President Trump on Friday sought to play down speculation that he had appointed Matthew G. Whitaker acting attorney general to curtail the special counsel investigation, telling reporters that he hasn’t spoken to him about the probe.

Trump took it a step further, saying, “I don’t know Matt Whitaker.” That claim was at odds with an interview a month ago on Fox News’s “Fox & Friends,” in which Trump said: “I can tell you Matt Whitaker’s a great guy. I mean, I know Matt Whitaker.”

Trump spoke to reporters Friday as he left the White House en route to Paris. His comments came two days after Trump ousted Jeff Sessions as attorney general and installed Whitaker, Sessions’s chief of staff and a former U.S. attorney in Iowa, as the top official at the Justice Department.

The Washington Post reported this week that one of the reasons Trump liked Whitaker was because Whitaker had briefed him on many occasions. He did so because the president preferred not to talk to Sessions, whom he had often disparaged publicly.

Trump’s assessment of Whitaker on “Fox & Friends” last month came in response to a Post report that Trump had spoken to Whitaker about replacing Sessions. While Trump did not confirm the report at the time, he used the opportunity to praise Whitaker.

Trump has sought to distance himself from close associates once they fall out of favor or become embroiled in controversy. Trump, for example, sought to minimize the role played by his former campaign chairman Paul Manafort after he faced tax- and bank-fraud charges. Trump also sought to minimize the legal work done for him by his former personal lawyer Michael Cohen as he faced federal charges.

Since stepping into his new role, Whitaker has faced questions — principally from Democrats — about whether he should recuse himself from overseeing the investigation by special counsel Robert S. Mueller III into Russian interference into the 2016 election, given that Whitaker had criticized the probe in opinion pieces and as a television commentator.

Whitaker’s appointment has also prompted questions from Democrats about whether Trump brought him aboard to curtail or shut down the Mueller investigation, which is examining possible coordination between Trump’s campaign and Russia and potential obstruction of the probe by Trump.

Asked by a reporter whether he hired Whitaker to rein in the probe, Trump said: “What a stupid question.”

A Justice Department spokesman declined to comment Friday on the president’s remarks about Whitaker.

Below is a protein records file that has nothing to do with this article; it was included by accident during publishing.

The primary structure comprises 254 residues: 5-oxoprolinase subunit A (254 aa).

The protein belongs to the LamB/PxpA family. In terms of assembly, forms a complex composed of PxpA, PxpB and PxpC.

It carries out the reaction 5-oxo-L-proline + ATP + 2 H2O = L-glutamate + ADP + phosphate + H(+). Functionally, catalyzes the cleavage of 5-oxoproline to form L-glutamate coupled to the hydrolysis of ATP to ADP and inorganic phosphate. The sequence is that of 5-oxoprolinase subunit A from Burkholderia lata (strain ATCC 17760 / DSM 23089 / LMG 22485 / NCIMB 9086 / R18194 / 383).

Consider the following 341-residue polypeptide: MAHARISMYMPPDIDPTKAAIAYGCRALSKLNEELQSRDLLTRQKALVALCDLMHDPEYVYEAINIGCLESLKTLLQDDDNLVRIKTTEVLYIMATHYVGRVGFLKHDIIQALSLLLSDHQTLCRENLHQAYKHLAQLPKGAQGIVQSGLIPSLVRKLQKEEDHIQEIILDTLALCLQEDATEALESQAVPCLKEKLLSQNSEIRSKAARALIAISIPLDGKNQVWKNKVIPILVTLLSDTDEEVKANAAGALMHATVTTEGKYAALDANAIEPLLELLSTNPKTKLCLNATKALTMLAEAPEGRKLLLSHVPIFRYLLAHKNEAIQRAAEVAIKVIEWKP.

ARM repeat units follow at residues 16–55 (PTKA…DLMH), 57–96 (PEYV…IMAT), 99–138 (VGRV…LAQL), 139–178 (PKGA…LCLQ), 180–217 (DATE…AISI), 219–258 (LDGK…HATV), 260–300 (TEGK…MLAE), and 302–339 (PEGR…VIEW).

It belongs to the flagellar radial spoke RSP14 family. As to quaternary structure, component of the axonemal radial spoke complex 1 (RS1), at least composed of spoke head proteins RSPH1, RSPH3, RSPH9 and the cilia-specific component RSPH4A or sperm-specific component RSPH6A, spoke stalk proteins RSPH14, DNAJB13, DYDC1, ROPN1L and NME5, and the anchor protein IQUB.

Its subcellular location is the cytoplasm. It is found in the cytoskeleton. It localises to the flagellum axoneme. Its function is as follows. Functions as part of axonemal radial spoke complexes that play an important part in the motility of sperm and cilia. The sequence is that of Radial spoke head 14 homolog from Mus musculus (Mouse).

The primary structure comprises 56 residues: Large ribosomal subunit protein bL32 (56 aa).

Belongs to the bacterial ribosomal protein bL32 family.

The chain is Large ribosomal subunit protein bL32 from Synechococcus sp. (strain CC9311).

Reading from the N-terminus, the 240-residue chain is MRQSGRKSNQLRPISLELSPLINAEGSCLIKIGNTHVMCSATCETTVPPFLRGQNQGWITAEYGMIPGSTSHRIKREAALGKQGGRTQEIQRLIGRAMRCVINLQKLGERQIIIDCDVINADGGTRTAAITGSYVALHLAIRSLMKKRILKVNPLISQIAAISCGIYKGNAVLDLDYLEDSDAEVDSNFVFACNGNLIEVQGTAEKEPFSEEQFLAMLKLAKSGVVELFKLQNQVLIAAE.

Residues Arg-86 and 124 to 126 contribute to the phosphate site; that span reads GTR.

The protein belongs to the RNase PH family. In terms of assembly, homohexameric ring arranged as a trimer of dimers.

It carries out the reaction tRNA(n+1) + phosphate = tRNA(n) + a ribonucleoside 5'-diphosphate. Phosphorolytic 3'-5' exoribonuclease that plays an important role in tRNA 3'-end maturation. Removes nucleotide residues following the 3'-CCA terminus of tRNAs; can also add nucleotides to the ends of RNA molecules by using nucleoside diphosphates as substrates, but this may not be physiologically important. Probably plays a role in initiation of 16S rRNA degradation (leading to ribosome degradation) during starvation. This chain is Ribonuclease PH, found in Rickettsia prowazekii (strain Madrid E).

While claiming not to know Whitaker, Trump praised him Friday as a “very strong person with a very strong personality,” saying that’s what the Justice Department needs at this point.

“Matthew Whitaker is a very smart man,” Trump said. “He is a very respected man in the law enforcement community . . . The choice was greeted with raves initially.”

In recent days, Whitaker has faced a great deal of scrutiny in the media, including for his service on the advisory board of an invention-promotion company accused of fraud by customers.

Trump also sought Friday to dismiss the notion that Whitaker should recuse himself of oversight of the Russia probe. Trump suggested he would have few choices for attorney general and other top government posts if he eliminated everyone who had been on television.

“Do we have to hire somebody in a shell? I don’t think so,” Trump said.

As a television commentator before taking the job with Sessions, Whitaker floated the idea of defunding the Mueller probe. He said it would cross a “red line” for Mueller to investigate the finances of the Trump Organization. And he said that it was “ridiculous” for Deputy Attorney General Rod J. Rosenstein to have appointed Mueller, as opposed to running the Russia investigation through regular Justice Department channels.

The Post reported Thursday that Whitaker has no intention of recusing himself from overseeing the special-counsel probe, according to people close to him.

Trump also sought to brush off suggestions by some lawyers — including George Conway, husband of White House counselor Kellyanne Conway — that the Constitution requires Whitaker to be confirmed by the Senate before he starts serving.

Senate Minority Leader Charles E. Schumer (D-N.Y.) also voiced concerns about the issue in a letter to Trump on Friday, writing: “I am not aware of any precedent for appointment of an official who has not been confirmed by the Senate to serve as Acting Attorney General.”

Schumer also asked Trump questions, including whether he had asked Whitaker for a pledge of loyalty.

Speaking to reporters, Trump claimed that Whitaker was “confirmed at the highest level” because his nomination to serve as a U.S. attorney in Iowa had been approved by the Senate.

Trump also complained that Mueller was not subject to Senate confirmation before he began serving a special counsel.

Asked about potential permanent replacements for Sessions, Trump said he likes former New Jersey governor Chris Christie (R) but has not spoken with him about the job.

Trump also repeated his frequent claim that the Mueller investigation is a “hoax.”

“There’s no collusion,” Trump said. “It’s a whole hoax.”

He said the reason he prevailed in the 2106 presidential election is that he was the better candidate and that Democrat Hillary Clinton “didn’t know what the hell she was doing.”